the sfeer theory

anonymous asked:

I know there's tons going on but I wanna thank you for the way you portrayed Nens struggle with his sexuality and stuff like, LGBT people don't get tons of representation and when we do it's usually "out and proud" characters.. I like that Nen got to wrestle with it.. I also wanted to ask (and I've probably asked before but) do you know of anymore good LGBT+ webtoons or comics in general? I'd like to start reading more comics, but I only really like your writing I've noticed...

Thank you, nonnie! 

Honestly, I never thought Nen’s situation would be a big thing? I mean, I felt like his and Gawain’s (and all the characters’ struggles) were just real things, and in my headspace it seemed very normal to have such feelings and reactions.

It wasn’t until I got messages on the subject that I realized how many readers were able to relate to Nen in particular.

I mean, I’m sure I’m not the first to have such a character, but right now I’m just really glad he exists because he’s made me learn a lot of things about so many wonderful people <3

As for comic recs, I’m on mobile so forgive me for not including links! Here are some I enjoy quite a lot:

- Starfighter by Hamletmachine (adult content)

- It’s Always Raining Here by Hazel and Bell

- Knights Errant by Jennifer Doyle (16+yrs)

- Sfeer Theory by Chira

- Check, Please! by Ngozi Ukazu

- Always Human by Walkingnorth

rwsjohnson  asked:

Do you have any webcomic recommendations/what webcomics do you read, if any? What do you think makes a good webcomic?

HMMMMM, my favorite webcomics…a lot of the stuff under the Hiveworks umbrella, so here are all the ones I like on there:

Paranatural | Sakana | The Meek | Mare Internvm (Viewer Discretion Advised) | Agents of the Realm | Sfeer Theory | Never Satisfied | Blackgrass | Wilde Life | Clockwork | Monsterkind

You can seek those out on the Hiveworks website…gives me less linking to do. @v@ But I also like Neo-KosmosOMG Check Please!, Earthsong, Cybergem, Various Everythings, Cucumber Quest, Skin Deep, Radio Silence, The Property of Hate, Witchy, and The Substitutes

Wow!  Didn’t realize how many there were until I wrote ‘em all out like that!  There are also quite a few I used to read when I was younger which I can’t quite recall now, but these are my current faves. :>

I think what makes a good webcomic is probably the same as what makes any sequential art story good: compelling characters, a good story, all that jazz.  I think they’re special, though, in that you don’t have to be “”good enough”” when you start.  So even beginners (young or old) can grow a following if they’re dedicated and their concept is good.  And because they have to be prolific and speedy for regular updates, they improve fast, so by chapter ten you don’t even recognize the style.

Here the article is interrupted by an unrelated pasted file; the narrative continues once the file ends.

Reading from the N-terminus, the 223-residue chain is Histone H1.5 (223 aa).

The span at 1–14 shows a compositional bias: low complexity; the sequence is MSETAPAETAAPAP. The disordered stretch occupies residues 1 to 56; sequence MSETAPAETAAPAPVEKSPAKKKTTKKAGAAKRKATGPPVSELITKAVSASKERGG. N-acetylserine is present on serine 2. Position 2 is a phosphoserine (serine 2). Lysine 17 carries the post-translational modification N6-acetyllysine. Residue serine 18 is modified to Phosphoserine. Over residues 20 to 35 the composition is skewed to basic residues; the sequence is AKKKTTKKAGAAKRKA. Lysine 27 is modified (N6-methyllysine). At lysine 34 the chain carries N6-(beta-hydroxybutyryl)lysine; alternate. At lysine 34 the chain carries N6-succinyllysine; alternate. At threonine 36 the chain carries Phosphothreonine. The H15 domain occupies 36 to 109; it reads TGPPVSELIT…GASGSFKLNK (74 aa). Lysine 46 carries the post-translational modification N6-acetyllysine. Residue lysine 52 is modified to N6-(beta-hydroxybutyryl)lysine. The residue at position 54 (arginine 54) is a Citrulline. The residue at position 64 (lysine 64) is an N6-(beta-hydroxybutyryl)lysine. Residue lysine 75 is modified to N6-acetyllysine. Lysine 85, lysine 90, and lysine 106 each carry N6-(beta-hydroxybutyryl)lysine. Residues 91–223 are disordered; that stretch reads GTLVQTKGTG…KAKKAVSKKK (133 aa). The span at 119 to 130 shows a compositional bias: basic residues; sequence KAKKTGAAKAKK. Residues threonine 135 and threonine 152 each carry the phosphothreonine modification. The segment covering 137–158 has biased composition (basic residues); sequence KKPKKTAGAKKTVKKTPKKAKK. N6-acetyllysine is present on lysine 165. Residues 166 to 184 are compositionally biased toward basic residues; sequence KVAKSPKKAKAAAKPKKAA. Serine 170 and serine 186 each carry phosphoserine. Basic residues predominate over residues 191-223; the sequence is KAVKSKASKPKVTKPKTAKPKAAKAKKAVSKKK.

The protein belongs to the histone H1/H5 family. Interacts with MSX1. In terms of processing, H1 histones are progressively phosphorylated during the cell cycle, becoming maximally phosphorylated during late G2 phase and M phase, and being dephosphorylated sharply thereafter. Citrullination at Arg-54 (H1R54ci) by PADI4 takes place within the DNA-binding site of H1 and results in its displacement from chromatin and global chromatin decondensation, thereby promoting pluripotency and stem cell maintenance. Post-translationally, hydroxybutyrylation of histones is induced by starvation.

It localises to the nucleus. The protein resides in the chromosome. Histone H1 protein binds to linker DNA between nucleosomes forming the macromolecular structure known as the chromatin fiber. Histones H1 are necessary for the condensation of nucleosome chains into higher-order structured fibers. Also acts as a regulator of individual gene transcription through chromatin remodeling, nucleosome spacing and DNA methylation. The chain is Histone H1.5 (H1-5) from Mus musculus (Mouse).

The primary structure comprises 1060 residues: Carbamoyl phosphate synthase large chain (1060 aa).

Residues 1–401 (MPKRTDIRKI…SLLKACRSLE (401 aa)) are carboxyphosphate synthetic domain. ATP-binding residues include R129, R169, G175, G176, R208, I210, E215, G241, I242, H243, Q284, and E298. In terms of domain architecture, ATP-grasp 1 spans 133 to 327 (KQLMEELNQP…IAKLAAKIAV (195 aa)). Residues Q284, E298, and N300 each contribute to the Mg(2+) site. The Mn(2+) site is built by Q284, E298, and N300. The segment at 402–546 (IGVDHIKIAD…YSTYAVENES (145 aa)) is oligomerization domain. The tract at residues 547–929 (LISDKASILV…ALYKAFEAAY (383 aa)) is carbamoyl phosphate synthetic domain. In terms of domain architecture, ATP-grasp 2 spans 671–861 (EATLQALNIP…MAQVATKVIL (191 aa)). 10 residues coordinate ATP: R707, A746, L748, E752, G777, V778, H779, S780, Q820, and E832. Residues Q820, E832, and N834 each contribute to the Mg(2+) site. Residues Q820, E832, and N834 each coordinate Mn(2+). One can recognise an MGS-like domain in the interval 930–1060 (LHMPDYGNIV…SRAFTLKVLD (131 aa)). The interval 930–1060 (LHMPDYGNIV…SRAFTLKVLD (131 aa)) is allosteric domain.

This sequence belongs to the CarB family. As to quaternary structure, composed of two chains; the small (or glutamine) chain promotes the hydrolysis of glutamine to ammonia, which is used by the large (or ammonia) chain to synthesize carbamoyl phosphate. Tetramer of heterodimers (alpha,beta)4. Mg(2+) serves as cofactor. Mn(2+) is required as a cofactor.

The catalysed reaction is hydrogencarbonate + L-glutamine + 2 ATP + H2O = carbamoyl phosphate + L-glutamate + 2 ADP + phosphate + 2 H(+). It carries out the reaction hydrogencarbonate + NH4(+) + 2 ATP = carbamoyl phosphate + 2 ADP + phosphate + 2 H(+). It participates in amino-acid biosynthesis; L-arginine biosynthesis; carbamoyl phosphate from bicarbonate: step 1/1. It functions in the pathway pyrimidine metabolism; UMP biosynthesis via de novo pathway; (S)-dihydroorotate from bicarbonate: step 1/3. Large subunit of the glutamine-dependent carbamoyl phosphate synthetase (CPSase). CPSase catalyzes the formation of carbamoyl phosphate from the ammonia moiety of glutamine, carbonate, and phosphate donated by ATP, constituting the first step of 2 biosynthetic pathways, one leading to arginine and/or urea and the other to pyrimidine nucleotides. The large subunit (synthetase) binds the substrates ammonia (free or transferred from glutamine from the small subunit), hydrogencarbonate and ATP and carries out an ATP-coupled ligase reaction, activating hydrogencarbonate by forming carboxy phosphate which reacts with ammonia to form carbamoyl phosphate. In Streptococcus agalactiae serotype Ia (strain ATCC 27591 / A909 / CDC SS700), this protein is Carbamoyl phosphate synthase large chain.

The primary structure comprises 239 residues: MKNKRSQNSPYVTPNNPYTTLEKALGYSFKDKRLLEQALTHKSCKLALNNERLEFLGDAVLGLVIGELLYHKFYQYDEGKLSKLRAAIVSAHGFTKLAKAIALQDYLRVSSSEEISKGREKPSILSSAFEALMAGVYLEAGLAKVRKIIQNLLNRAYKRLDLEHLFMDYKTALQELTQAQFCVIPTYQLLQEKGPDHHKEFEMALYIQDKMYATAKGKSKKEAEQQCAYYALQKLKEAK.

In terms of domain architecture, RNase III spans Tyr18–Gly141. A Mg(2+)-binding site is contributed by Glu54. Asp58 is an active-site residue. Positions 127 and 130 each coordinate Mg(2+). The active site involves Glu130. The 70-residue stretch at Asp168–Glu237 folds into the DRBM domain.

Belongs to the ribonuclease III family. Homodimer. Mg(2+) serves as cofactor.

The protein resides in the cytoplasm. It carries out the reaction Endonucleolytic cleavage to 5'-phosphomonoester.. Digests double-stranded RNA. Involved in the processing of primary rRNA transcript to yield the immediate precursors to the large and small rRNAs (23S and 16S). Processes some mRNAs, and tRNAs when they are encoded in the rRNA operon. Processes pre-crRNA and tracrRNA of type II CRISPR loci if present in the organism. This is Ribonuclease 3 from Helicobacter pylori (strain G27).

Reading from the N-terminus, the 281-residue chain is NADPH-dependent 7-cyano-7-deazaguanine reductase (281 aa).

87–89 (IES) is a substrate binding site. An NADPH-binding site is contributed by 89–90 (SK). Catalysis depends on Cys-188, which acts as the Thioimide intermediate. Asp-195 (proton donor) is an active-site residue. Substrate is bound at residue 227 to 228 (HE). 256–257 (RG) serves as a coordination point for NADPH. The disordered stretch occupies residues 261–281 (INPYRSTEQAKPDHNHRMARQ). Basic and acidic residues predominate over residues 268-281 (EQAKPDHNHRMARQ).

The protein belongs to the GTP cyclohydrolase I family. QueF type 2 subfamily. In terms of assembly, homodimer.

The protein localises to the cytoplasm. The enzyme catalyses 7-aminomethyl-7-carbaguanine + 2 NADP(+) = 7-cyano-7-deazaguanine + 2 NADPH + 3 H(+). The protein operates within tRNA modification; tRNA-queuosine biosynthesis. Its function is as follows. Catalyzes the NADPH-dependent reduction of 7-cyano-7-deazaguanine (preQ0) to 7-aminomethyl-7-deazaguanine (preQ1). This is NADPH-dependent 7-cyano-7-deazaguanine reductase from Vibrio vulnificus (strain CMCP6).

And there’s so much room for experimentation in the medium!  Animations, interactive pages, all sorts of cool stuff!  In short, webcomics have a special place in my heart.  Not really what you were asking, though?  Uh, I guess one of the most important things is that the artist has dedication.  If you can’t keep a schedule, you’re gonna have a bad time and so will your readers.

leonlowell-deactivated-deactiva  asked:

How do you do comic panels? I adore the creative layout you put in your series.

Thank you! 💕 Comic layouts have become my favourite part of comicking so I’m happy to get this question. I usually have a vague idea of the scenes I want clearly illustrated. I consider the following when I lay things out:

Pacing: Each panel should feel like they are directly connected to the one next to it, unless you’re changing scenes altogether. How fast or slow the pacing depends on how many panels of that scene procession you choose to draw. I sometimes control time lapse in between panels with thinner or thicker dividers.

Flow and dialogue: I concentrate on deliberately directing the eye from one place to the next. I do this by using different shapes of panels/line direction of the actual illustration. This becomes really fun? challenging? when there’s a lot of dialogue happening. This is when I stop being an illustrator and work backwards. I lay down the text first and let it form my page. I will even use speech bubble chains as dividers between panels altogether.

Mood/tone: When things are chill (ie: just people having a conversation), I use pretty standard layouts. When things are getting heated or HYPE is when I lose the white borders and make the page feel more open with different shapes.

Intent of your comic: My comic can be considered fantasy and action-adventure so it makes sense to have free-flowing layouts, especially since magic breaks a lot of rules anyway. However, for example, my friend’s comic Sfeer Theory has a deliberately standard layout because it’s meant to feel clinical. I thought this was neat because I hadn’t thought about panelling as a part of art direction before.

(for examples, see my comic (๑◕؂<๑)♪)